Like many other developing countries, Sri Lanka has also the inspiration to enter and succeed in the innovation economy. On stepping into innovation economy, Sri Lanka has been paving the pathway with graphite. In the age of information technology (IT), artificial intelligence (AI), robotics, and automation creating the Fourth Industrial Revolution (4IR), why Sri Lanka has gone into the Stone Age in pursuing innovation is an intriguing question, indeed.
The graphite mining industry in Sri Lanka dates back to 200 years with its boom periods during the First and Second World Wars. The labour-intensive graphite production and its export in raw form kept falling since then, reaching 3,444 tons in 2012 from 35,000 metric tons per annum in the 1940s. The contribution of graphite export to Sri Lanka's economy became also negligible, meager US$ 3 million in 2011.
Graphene extracted from graphite is a high-value commodity, used in making electronics and lithium-ion batteries, among others. To enter into innovation economy, Sri Lanka targeted in creating knowledge to support the process innovation for extracting graphene from graphite for generating far higher economic return than exporting raw graphite, thereby creating a mechanism of generating knowledge and transferring it into economic output.
Currently, the most common route of producing graphene nanosheets cheaply is the chemical exfoliation of naturally occurring graphite using oxidising agents and acid. But the approach relies on highly toxic and environmentally unfriendly chemicals, making the process unsuitable for large-scale production. Instead of just importing machinery and start producing graphene, Sri Lanka embarked on applied nanotechnology research in creating knowledge for innovating better graphene extraction process from graphite. This change of approach opens the opportunity for Sri Lanka in creating wealth from the mental capacity of high-calibre research professionals as opposed to conventional means such as labour, raw material, or operation of imported capital machinery.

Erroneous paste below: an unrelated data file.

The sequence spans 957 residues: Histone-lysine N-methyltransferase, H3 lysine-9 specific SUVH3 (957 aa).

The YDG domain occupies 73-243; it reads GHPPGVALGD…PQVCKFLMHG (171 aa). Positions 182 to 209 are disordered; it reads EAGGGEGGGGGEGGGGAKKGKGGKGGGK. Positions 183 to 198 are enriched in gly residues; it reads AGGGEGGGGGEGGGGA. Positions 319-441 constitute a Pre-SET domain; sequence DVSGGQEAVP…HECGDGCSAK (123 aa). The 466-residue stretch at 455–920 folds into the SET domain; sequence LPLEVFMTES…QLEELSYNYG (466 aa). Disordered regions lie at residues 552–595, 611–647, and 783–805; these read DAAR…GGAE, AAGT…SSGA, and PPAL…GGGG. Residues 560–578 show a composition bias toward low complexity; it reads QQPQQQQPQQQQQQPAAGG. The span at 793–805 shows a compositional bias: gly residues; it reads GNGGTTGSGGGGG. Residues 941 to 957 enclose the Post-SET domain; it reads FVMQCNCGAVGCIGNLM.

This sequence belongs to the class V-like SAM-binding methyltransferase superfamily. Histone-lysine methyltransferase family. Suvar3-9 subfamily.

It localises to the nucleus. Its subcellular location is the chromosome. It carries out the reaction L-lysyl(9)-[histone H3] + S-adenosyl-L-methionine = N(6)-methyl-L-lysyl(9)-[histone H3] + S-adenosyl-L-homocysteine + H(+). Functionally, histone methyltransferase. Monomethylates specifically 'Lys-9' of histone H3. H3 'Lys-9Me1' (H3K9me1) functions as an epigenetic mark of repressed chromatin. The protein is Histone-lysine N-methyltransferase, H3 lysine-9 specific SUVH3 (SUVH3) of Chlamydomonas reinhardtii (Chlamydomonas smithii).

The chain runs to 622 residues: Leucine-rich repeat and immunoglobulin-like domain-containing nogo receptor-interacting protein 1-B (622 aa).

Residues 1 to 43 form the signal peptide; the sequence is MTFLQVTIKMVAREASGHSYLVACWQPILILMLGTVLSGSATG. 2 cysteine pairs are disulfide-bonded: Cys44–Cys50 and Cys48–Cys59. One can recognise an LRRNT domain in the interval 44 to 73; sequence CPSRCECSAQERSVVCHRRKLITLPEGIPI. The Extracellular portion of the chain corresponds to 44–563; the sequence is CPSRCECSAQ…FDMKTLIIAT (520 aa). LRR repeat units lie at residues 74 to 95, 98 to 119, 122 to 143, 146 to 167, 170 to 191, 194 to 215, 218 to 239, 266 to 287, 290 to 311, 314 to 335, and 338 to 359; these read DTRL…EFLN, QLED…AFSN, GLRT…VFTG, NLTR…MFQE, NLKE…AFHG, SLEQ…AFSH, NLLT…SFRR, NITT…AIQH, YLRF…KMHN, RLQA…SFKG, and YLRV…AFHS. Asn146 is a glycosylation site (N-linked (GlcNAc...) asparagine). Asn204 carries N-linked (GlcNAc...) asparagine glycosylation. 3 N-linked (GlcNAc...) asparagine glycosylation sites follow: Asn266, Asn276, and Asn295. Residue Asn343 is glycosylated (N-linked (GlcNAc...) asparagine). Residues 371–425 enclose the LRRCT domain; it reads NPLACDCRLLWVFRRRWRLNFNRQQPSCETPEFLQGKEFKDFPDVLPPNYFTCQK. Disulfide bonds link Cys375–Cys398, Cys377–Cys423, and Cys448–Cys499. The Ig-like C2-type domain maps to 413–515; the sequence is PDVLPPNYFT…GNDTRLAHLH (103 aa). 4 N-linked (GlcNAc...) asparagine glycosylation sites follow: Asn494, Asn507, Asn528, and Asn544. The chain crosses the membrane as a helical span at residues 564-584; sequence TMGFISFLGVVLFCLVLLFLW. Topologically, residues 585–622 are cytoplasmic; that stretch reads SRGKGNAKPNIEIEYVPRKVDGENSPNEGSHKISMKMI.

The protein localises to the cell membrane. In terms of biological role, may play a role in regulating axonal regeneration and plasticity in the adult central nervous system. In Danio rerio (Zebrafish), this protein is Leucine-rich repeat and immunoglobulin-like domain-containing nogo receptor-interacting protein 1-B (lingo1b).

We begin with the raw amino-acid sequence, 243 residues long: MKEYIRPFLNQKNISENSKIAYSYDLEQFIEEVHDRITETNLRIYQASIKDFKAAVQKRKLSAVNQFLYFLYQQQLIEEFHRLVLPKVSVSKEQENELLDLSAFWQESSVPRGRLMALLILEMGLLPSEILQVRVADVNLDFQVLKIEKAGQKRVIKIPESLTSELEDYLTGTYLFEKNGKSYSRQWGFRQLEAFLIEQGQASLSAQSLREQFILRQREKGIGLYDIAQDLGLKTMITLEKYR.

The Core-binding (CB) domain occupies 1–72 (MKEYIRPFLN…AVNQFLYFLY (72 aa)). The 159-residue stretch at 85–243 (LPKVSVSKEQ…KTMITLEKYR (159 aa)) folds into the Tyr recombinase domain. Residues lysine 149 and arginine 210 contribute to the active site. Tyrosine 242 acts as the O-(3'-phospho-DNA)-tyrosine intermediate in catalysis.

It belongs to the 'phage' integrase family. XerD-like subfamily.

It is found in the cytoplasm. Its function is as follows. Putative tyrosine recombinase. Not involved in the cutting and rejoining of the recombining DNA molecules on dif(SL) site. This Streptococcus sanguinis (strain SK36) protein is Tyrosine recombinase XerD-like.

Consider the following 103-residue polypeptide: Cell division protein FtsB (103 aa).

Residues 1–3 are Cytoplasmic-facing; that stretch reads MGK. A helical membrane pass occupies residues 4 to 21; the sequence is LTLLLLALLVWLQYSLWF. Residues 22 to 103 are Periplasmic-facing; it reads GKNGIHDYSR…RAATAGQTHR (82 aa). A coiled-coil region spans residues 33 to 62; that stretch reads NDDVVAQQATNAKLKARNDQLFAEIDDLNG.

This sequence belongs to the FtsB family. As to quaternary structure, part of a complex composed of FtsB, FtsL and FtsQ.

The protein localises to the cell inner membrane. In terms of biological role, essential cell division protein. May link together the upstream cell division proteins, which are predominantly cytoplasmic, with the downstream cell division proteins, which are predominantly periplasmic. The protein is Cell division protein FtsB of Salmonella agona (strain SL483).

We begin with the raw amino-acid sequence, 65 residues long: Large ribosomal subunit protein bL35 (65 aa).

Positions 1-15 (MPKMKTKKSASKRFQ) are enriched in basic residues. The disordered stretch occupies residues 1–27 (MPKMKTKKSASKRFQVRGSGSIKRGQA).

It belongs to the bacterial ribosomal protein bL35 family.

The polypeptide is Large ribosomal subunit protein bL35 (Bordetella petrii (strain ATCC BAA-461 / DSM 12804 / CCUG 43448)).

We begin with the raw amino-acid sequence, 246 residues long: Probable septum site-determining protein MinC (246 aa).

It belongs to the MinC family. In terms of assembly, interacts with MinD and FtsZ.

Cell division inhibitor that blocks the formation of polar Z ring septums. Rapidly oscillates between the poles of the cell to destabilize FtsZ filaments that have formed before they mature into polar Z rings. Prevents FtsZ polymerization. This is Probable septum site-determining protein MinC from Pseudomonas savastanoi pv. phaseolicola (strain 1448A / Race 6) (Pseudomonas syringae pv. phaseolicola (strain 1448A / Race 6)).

To begin the journey of adding knowledge to materials, in 2005, the then Minister of Science and Technology put forward a cabinet paper detailing how Sri Lanka can reap the benefits of the knowledge era by setting up a National Nanotechnology Initiative (NNI). To make sure profitable revenue from the investment in generating knowledge, government intelligently decided not to set up another fully state-owned research institute, and thus requested private sector participation prior to pledging funding support. For ensuring market driven journey of knowledge generation and commercialisation, the government agreed to fund 100 per cent of the infrastructure and also pledged 50 per cent of the funds required for operating capital through the National Science Foundation, while the private sector partners chipped in for the remaining 50 per cent, thus giving birth to Sri Lanka Institute of Nanotechnology (SLINTEC).
SLINTEC is not just another research institute, nor it is just an institute to develop human resources for processing graphite in producing graphene. It is rather part of the model in developing Sri Lanka's capacity to greatly enhance the value added to that country's exports-through the mental capacity of generating knowledge, as opposed to conventional means of raw material, labour, and imported capital machinery. SLINTEC research has already succeeded in developing and testing out a nano-tech enabled, cost-effective method to convert graphite to graphene. A new spin-out company has already been formed to commercialise the technology. The continuation of this journey may lead to new knowledge revenue source for Sri Lanka from the global market of graphene, which is expected to show a Cumulative Average Growth Rate (CAGR) 40 per cent, especially since it can be used to manufacture lithium-ion batteries, from now and 2026--as reported by industry analysts.